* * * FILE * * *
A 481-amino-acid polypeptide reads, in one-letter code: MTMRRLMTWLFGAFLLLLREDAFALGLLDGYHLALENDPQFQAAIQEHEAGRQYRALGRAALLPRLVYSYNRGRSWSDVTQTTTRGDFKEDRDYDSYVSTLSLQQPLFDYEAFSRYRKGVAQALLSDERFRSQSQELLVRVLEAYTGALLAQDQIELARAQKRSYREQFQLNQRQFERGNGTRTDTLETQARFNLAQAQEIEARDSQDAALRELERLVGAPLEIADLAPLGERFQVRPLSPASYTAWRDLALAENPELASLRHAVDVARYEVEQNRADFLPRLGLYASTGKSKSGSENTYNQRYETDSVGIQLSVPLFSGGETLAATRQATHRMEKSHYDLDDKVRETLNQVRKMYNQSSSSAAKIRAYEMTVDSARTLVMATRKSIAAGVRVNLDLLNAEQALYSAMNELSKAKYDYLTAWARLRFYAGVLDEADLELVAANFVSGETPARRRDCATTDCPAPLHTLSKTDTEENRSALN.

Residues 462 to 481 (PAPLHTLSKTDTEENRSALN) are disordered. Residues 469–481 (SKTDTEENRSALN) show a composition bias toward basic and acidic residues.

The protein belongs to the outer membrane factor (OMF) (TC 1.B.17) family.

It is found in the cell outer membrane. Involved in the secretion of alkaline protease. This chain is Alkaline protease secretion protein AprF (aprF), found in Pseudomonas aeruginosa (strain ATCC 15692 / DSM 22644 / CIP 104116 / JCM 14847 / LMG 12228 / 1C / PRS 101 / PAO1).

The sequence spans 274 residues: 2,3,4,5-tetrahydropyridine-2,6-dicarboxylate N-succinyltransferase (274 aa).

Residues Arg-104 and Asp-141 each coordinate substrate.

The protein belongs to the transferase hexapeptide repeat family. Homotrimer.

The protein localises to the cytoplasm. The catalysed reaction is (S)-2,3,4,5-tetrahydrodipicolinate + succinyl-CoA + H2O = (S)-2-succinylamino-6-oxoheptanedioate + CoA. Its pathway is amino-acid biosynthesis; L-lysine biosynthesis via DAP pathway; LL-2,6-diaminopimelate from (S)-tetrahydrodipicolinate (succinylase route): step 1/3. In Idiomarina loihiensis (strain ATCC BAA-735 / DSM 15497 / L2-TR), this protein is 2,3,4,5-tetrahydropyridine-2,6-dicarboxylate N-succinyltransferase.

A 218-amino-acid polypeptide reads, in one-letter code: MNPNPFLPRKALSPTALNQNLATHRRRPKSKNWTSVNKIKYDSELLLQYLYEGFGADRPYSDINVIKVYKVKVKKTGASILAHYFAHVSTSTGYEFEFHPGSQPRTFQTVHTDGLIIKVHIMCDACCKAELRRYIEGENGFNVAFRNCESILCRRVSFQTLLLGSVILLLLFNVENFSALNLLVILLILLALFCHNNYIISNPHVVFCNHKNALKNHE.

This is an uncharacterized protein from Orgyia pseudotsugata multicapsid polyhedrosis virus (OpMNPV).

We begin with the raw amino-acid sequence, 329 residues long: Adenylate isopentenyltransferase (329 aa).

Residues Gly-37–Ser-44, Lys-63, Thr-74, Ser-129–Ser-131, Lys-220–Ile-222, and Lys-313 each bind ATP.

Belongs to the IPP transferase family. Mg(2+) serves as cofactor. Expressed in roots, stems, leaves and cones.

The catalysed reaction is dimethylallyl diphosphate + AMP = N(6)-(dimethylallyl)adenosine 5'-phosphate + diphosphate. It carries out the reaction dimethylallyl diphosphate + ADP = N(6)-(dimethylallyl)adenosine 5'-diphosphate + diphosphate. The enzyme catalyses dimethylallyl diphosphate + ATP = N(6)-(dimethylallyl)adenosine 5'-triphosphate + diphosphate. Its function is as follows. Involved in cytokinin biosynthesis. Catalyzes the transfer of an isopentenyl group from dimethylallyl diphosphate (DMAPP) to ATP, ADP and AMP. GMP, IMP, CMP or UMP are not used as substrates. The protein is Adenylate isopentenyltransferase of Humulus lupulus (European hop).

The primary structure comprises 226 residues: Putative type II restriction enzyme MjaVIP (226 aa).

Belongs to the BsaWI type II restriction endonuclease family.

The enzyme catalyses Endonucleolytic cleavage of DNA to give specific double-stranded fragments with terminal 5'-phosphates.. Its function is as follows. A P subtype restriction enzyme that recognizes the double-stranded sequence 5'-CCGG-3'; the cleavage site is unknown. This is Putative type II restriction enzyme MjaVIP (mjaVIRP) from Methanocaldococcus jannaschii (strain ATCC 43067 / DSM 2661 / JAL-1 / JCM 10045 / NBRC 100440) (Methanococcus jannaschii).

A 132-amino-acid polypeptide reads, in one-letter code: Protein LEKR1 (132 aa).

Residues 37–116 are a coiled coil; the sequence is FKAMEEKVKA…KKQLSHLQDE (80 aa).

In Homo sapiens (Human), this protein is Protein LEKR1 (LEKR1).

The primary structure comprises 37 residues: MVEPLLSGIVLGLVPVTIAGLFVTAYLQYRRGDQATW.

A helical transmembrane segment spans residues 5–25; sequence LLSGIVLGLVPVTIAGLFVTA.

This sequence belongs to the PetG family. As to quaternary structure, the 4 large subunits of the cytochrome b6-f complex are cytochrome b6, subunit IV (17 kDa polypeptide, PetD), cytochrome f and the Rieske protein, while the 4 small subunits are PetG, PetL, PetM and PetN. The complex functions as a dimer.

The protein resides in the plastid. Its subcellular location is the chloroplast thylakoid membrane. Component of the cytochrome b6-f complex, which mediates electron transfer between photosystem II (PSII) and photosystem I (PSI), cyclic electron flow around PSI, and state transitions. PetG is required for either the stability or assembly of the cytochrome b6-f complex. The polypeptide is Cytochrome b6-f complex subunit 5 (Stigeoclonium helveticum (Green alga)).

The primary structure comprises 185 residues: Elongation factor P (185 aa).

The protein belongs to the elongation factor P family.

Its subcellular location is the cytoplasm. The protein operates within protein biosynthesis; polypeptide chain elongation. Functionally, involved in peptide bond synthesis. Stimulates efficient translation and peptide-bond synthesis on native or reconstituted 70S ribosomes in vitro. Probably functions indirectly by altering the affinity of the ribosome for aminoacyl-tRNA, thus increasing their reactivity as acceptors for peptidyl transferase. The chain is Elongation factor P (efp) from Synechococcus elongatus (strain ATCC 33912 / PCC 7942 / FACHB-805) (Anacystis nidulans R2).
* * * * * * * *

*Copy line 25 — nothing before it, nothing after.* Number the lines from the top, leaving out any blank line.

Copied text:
The primary structure comprises 185 residues: Elongation factor P (185 aa).